- The Washington Times - Thursday, January 27, 2005

The State Department said yesterday it has asked Nicaragua to investigate whether its military is hiding stashes of SA-7 missiles capable of downing commercial airliners.

The Nicaraguan government later announced it was conducting a “thorough investigation.”

The statements came the same day The Washington Times reported that Nicaraguan police seized one of the Soviet-made missiles from black marketeers during a U.S.-assisted sting operation in Managua, Nicaragua.

State Department spokesman Richard Boucher yesterday confirmed to reporters that Nicaraguan authorities seized the missile.

“There are allegations or suspicions that there might be some stockpile that’s held by the military or other parties,” Mr. Boucher said. “We have asked the government of Nicaragua to look into that and to investigate and find out whether indeed there might be some of these that have gone missing or might be in the wrong hands.”

Of the missile seizure on Jan. 11, Mr. Boucher said, “We commend Nicaraguan authorities for successfully recovering one of their Manpads [man-portable air defense systems], in this case a Russian-made SA-7, during a criminal investigation that culminated this month. Our Drug Enforcement Administration assisted them with that investigation.”

Salvador Stadthagen, the Nicaraguan ambassador to Washington, told The Times yesterday that “this is an extremely serious matter and the Ministry of Foreign Affairs has informed me that the president has ordered a thorough investigation.”

The Times reported that the United States has intelligence that indicates elements of Nicaragua’s military have hidden about 80 SA-7s for possible sale on the black market to terrorists.

The arrested men believed they were selling missiles, for several hundred thousand dollars each, to Colombian terrorists and were willing to provide them to Islamic militants, a Bush administration official told The Times.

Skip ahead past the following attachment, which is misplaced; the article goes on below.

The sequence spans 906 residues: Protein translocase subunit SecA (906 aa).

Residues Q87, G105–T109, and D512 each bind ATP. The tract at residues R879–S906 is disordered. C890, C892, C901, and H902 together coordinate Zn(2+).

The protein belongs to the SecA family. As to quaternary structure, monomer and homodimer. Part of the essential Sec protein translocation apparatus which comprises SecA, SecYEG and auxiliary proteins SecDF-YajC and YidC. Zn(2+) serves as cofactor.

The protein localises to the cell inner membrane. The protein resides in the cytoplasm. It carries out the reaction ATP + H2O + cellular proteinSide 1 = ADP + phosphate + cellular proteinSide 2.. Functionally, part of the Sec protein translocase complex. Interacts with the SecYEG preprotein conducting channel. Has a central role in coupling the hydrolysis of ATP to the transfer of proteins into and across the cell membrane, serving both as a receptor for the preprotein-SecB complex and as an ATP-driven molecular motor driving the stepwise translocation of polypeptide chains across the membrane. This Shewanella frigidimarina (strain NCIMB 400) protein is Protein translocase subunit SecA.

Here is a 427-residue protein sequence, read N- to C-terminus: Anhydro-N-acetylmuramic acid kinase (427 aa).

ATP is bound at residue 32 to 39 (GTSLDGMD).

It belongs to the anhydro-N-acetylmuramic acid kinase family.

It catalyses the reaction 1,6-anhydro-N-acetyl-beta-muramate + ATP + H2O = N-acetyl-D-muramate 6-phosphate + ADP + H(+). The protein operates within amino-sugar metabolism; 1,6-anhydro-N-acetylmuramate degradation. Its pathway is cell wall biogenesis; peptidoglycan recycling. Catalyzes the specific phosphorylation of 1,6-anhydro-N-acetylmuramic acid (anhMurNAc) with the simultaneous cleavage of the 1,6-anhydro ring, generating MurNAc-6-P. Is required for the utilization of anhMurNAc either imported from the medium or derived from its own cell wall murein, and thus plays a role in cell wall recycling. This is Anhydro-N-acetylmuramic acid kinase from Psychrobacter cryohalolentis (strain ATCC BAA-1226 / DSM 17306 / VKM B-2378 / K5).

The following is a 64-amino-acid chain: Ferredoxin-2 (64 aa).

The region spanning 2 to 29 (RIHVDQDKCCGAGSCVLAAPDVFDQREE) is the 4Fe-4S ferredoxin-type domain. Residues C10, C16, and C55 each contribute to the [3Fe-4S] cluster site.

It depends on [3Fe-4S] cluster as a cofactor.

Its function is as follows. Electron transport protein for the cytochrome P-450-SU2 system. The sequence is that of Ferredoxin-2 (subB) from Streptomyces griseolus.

The seizure has set off alarm bells among Bush administration officials because, to them, it confirms intelligence reports that elements of the Nicaraguan military have stashed SA-7s and that some could already be in terrorists’ hands.

The seized missile did not match the serial number of any of the 1,000 SA-7s in Nicaragua inventoried by the Organization of American States. The non-match is further evidence of a secret stash, an administration official said.

The official said it is not hard to imagine what terrorists could do with SA-7s procured in Nicaragua. From there, the missiles could be smuggled through Central America into Mexico and then across the porous border into the United States.

The heat-seeking SA-7s have a maximum range of about 15,000 feet, or three miles. Terrorists could use them to down aircraft on airport approaches or takeoffs.

Pro-U.S. President Enrique Bolanos of Nicaragua’s ruling Liberal Constitutional Party has pledged to the Bush administration to destroy the country’s inventoried stock.

“In Nicaragua, we have worked with the government of President Bolanos,” Mr. Boucher said. “He gave assurances to President Bush and former Secretary of State [Colin L.] Powell in 2003 that Nicaragua would destroy all of its man-portable air defense systems.”

But some Bush officials believe Mr. Bolanos is being double-crossed by officers loyal to the opposition Sandinista National Liberation Front, which opposes destroying the weapons. The Sandinistas are re-emerging as a powerful force in Nicaragua after losing the elections in 1990. The left-wing Sandinistas have loyal officers well-placed in the army.

The Bush administration official said intelligence agencies have identified one particular officer as being linked to a secret stash of SA-7s and the Jan. 11 aborted sale.

The sting occurred at an air conditioner repair shop, with Nicaraguan police and U.S. officials present. A Nicaraguan general appeared at the scene and asked for the missile, but the police retained custody of the weapon.

The Sandinistas acquired thousands of SA-7s from the Soviet Union in the 1980s to battle the U.S.-supplied Contras.

In 2002, terrorists fired two SA-7s at an Israeli airliner taking off in Kenya. Both missiles missed.

Osama bin Laden’s al Qaeda and other terror groups are actively seeking acquisition of SA-7s, especially now that new security procedures make it difficult to execute a September 11-style hijacking.

“Worldwide, the United States has been very concerned about the issue of Manpads and we’ve had a number of programs, whether it’s with individual countries or in organizations like [the Asia Pacific Economic Cooperation], where we’re looking to control these missiles that can be used against aircraft,” Mr. Boucher said.

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